Paula Abdul Hates Sit-Ups, Too—Here’s What She Does To Keep Her Core Strong Instead
But as she told me in a recent interview in honor of her partnership with Voltaren, thanks to stay-at-home orders and arthritis-induced joint pain, getting the type of movement she craves isn't as easy as it used to be. To stay motivated, she integrates tiny spurts of effort into her day. "The most important thing for me is that I incorporate movement every day," says Abdul. "Even if I'm binge-watching TV, if there's a commercial break, I mute it and turn on the music and dance or hop on my rowing machine. This way, I know that even if I'm getting in 10 minutes of movement a few times a day, I'm at least doing something."
To supplement her commercial break cardio sessions, Abdul also relies on some go-to moves to maintain her core strength. "I hate regular sit-ups because they hurt my neck, so I've learned every different way there is to do reverse sit-ups," she says. "I'll grab the foot of the couch and do leg-lift extensions and scissors, followed by some core stretches that involve contracting my core to press my belly button into the back of my spine and then releasing."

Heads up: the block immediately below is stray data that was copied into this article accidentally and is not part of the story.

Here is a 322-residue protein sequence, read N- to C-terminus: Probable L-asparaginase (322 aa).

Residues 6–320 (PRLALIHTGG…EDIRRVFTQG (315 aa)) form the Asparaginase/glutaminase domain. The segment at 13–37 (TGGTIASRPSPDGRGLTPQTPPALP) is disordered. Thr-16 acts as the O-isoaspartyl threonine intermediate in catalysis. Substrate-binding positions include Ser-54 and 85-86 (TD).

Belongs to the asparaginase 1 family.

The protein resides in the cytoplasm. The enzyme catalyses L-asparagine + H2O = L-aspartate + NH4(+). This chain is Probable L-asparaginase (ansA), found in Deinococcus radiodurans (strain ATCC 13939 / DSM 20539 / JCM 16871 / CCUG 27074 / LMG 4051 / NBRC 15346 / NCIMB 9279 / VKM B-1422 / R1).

For Abdul, moving on the reg is critically important for keeping her arthritis at bay. "Movement is my body's best friend because it lubricates the joints," says Abdul. But on days when it gets the better of her, she relies on Voltaren Topical Pain Gel ($29) for relieving pain her feet, ankles, and knees. After decades as a performer pushing her body to its limits, Abdul has realized that giving it the movement it needs—even if it comes in two-minute, bite-sized bursts—is the ultimate way to keep it going.
For more dancer abs moves you can try at home, check out the video below.
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